the woods. The enemies of Anabaptists first called them
Mennists and then Mennonites because of writings and
teachings of their leader Menno Simmons.
The name stuck and came to refer to both the Swiss Brethren
and the Dutch Mennonites. Persecution tapered off when the
officials realized how futile their efforts were in trying
to suppress the group. Under Prince William of Orange
(1555-1584) they enjoyed tolerance and began to prosper as
tradesman and farmers.
The Swiss Brethren and the Dutch Mennonites began to hear
reports of each other and eventually arranged a meeting to
compare their understanding of the scriptures.
Although the two groups had similar beliefs and shared
mutual respect for each other, they did not merge as one.
The differences of doctrine relating to ‘shunning’
eventually resulted in a division among the Swiss Brethren
when Dutch Mennonite, Jacob Ammon from Holland travelled to
Switzerland and gathered support for his teaching of ‘strict
shunning’ which resulted in the Amish Division (1693) in
The Amish today are still a distinct group in America
holding to this interpretation of excommunication.
They have maintained a strict separatist view in relation to
modern inventions. They do not have electricity, cars or
On the other hand, the Mennonites would use many modern
inventions if the invention can be properly controlled. TV
and radio are rejected because of the inability to control
There is so much more to learn of the Mennonite history but
space does not permit. Suffice to say they are a peace
loving group of folks and we are so fortunate to have their
community in our midst.
The items that come from the bakery in Kemp are absolutely
delicious and the workmanship on their furniture is
They welcome anyone to come visit their church. Root Seekers
Genealogical Society thanks them so much for taking the time
to come and give us this lesson in their history.
Federation of Student
Anglers organizing clubs across Texas
Special to The Monitor
ATHENS—The Federation of Student Anglers (FSA) is looking
for Texas school administrators and middle and high school
students wishing to form a school fishing team.
FSA wishes to expand two flagship programs, the Texas Middle
School Fishing Challenge and the Texas High School Fishing
Series. New chapters and club teams are now forming in north
Texas, Houston, Austin and Tyler.
Members will fish year round in on-the-water tournaments,
online tournaments, club and chapter outings and the Summer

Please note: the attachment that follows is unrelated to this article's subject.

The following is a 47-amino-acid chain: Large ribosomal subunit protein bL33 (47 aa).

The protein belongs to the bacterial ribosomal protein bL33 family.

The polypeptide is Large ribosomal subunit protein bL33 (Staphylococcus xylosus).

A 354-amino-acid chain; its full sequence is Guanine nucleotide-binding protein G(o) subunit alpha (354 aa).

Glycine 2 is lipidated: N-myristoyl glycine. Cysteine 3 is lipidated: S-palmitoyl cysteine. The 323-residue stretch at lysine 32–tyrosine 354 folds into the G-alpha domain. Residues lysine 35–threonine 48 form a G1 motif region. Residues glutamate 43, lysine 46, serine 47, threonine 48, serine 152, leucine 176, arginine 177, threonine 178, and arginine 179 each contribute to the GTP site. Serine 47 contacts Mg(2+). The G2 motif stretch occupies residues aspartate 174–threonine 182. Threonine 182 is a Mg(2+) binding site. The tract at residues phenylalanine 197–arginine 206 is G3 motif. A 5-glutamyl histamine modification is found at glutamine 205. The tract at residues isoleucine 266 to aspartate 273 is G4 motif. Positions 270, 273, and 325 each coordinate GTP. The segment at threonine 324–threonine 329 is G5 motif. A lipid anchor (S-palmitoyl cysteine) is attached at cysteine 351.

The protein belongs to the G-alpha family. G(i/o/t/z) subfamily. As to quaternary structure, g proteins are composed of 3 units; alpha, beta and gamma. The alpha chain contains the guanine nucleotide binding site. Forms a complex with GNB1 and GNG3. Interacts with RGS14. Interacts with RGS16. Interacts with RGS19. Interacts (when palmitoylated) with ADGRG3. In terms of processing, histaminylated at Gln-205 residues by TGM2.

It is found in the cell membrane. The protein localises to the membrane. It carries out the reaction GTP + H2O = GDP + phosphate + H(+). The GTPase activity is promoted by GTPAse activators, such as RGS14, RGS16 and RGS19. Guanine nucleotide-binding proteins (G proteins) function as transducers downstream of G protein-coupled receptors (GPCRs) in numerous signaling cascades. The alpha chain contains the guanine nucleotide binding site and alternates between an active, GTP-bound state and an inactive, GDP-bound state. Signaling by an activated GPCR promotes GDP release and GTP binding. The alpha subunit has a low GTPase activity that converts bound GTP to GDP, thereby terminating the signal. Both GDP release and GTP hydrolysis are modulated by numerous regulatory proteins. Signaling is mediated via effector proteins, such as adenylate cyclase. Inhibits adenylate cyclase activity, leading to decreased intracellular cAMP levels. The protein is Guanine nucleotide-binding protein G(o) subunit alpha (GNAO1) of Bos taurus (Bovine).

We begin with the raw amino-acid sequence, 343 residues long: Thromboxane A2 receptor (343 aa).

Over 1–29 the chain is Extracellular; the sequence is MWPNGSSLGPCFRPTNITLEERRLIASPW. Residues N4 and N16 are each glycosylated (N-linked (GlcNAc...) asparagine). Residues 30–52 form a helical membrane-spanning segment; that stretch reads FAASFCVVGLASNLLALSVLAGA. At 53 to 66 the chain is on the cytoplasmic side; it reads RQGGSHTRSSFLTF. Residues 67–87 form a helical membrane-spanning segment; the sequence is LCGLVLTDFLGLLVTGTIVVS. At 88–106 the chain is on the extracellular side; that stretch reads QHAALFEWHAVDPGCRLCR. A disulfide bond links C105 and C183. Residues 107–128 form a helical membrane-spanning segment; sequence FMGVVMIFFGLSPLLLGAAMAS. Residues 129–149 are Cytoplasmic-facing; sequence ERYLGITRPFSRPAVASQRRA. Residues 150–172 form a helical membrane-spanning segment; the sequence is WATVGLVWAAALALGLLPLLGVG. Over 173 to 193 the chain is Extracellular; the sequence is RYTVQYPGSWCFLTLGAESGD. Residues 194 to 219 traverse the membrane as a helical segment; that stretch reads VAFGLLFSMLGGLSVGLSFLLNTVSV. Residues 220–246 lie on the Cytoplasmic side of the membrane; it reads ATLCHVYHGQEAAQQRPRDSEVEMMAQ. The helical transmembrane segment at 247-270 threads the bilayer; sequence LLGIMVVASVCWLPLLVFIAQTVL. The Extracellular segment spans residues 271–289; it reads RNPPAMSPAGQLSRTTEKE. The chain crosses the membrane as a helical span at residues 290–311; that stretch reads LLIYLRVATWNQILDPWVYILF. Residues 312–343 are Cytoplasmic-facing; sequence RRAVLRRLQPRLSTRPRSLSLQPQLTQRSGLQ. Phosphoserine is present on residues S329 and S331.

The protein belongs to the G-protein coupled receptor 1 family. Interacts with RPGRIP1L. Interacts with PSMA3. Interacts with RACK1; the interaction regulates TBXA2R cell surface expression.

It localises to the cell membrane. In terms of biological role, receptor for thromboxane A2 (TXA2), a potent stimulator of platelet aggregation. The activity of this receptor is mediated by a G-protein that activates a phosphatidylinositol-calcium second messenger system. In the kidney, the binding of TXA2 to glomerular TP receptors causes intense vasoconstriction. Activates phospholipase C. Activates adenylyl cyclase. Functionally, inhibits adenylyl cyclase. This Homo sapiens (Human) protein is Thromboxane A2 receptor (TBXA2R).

Fishing Series one weeknight each week during the summer
Teams compete against other schools in their chapter for
trophies, plaques, fishing and paddling equipment, boats,
letter jackets and scholarships.
Clubs also build boats, rods and baits, learn to fly fish
and tie their own flies.
At the high school level, students compete for qualifying
points qualifying advancing them to the state championship
tournament held June, 2012 at the Texas Freshwater Fisheries
Center in Athens.
The FSA’s programs give students the opportunity to get on
the water and fish as well as learn about aquatic biology,
fisheries management, ecology and environmental sciences.
FSA organizes school-based chapters that work with Texas
Parks and Wildlife Department angler education instructors
teaching water safety and fishing skills while offering each
student a chance to fish in a safe, supervised environment.
FSA executive director Brad Newman of Bulverde, touts the
nonprofit organization as the only school-based,
team-oriented fishing program in the U.S. where students can
captain their own watercraft.
For more information on the Federation of Student Anglers,
visit the website
The Humane Society of Cedar Creek Lake
have many animals at the
Humane Society of Cedar Creek Lake
in Seven Points
in dire need of a good home.
Please call or stop by the Humane Society today
and rescue one of these forgotten animals.
The Humane Society of Cedar Creek Lake
is located on
10220 County Road 2403 in Seven Points.
For more information, please call
(903) 432-3422 after 11 a.m.
We are closed on Wednesday and Sunday.
information visit our website at petfinder.com